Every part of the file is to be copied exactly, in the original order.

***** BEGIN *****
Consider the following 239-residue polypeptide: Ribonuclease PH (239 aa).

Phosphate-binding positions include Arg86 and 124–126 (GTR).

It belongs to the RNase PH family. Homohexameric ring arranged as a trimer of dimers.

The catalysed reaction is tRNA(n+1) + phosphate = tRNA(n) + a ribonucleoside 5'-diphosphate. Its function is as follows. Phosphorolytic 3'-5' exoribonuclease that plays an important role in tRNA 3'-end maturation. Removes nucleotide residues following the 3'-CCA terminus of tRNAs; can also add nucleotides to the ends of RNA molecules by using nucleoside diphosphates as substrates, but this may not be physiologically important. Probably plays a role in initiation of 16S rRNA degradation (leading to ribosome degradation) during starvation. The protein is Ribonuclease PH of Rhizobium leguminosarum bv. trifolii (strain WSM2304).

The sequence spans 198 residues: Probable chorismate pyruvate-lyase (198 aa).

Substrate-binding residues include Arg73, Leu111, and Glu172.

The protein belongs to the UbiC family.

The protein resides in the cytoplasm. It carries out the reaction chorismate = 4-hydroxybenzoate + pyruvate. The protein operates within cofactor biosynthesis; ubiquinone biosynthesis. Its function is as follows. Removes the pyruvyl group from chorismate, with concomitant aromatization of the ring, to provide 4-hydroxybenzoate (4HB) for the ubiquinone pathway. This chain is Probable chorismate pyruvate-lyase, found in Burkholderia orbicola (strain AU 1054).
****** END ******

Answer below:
Consider the following 239-residue polypeptide: Ribonuclease PH (239 aa).

Phosphate-binding positions include Arg86 and 124–126 (GTR).

It belongs to the RNase PH family. Homohexameric ring arranged as a trimer of dimers.

The catalysed reaction is tRNA(n+1) + phosphate = tRNA(n) + a ribonucleoside 5'-diphosphate. Its function is as follows. Phosphorolytic 3'-5' exoribonuclease that plays an important role in tRNA 3'-end maturation. Removes nucleotide residues following the 3'-CCA terminus of tRNAs; can also add nucleotides to the ends of RNA molecules by using nucleoside diphosphates as substrates, but this may not be physiologically important. Probably plays a role in initiation of 16S rRNA degradation (leading to ribosome degradation) during starvation. The protein is Ribonuclease PH of Rhizobium leguminosarum bv. trifolii (strain WSM2304).

The sequence spans 198 residues: Probable chorismate pyruvate-lyase (198 aa).

Substrate-binding residues include Arg73, Leu111, and Glu172.

The protein belongs to the UbiC family.

The protein resides in the cytoplasm. It carries out the reaction chorismate = 4-hydroxybenzoate + pyruvate. The protein operates within cofactor biosynthesis; ubiquinone biosynthesis. Its function is as follows. Removes the pyruvyl group from chorismate, with concomitant aromatization of the ring, to provide 4-hydroxybenzoate (4HB) for the ubiquinone pathway. This chain is Probable chorismate pyruvate-lyase, found in Burkholderia orbicola (strain AU 1054).